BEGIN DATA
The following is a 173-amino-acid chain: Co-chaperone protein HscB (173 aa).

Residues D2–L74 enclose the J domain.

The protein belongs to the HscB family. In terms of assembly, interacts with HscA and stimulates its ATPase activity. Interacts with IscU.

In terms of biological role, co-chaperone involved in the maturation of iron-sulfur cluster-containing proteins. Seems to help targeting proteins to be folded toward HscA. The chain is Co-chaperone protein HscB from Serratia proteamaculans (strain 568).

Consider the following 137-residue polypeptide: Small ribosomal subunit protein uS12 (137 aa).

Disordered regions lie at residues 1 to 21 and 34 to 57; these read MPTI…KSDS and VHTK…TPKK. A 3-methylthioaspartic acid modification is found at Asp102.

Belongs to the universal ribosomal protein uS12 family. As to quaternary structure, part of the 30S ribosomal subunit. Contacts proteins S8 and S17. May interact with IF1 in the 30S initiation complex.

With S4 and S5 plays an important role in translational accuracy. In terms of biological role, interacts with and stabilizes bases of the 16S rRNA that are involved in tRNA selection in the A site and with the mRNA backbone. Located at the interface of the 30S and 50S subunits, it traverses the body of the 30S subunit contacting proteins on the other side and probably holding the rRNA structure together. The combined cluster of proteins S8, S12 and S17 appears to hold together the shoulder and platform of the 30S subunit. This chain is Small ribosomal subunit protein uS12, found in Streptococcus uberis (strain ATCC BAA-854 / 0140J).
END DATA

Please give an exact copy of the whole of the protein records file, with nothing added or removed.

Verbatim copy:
The following is a 173-amino-acid chain: Co-chaperone protein HscB (173 aa).

Residues D2–L74 enclose the J domain.

The protein belongs to the HscB family. In terms of assembly, interacts with HscA and stimulates its ATPase activity. Interacts with IscU.

In terms of biological role, co-chaperone involved in the maturation of iron-sulfur cluster-containing proteins. Seems to help targeting proteins to be folded toward HscA. The chain is Co-chaperone protein HscB from Serratia proteamaculans (strain 568).

Consider the following 137-residue polypeptide: Small ribosomal subunit protein uS12 (137 aa).

Disordered regions lie at residues 1 to 21 and 34 to 57; these read MPTI…KSDS and VHTK…TPKK. A 3-methylthioaspartic acid modification is found at Asp102.

Belongs to the universal ribosomal protein uS12 family. As to quaternary structure, part of the 30S ribosomal subunit. Contacts proteins S8 and S17. May interact with IF1 in the 30S initiation complex.

With S4 and S5 plays an important role in translational accuracy. In terms of biological role, interacts with and stabilizes bases of the 16S rRNA that are involved in tRNA selection in the A site and with the mRNA backbone. Located at the interface of the 30S and 50S subunits, it traverses the body of the 30S subunit contacting proteins on the other side and probably holding the rRNA structure together. The combined cluster of proteins S8, S12 and S17 appears to hold together the shoulder and platform of the 30S subunit. This chain is Small ribosomal subunit protein uS12, found in Streptococcus uberis (strain ATCC BAA-854 / 0140J).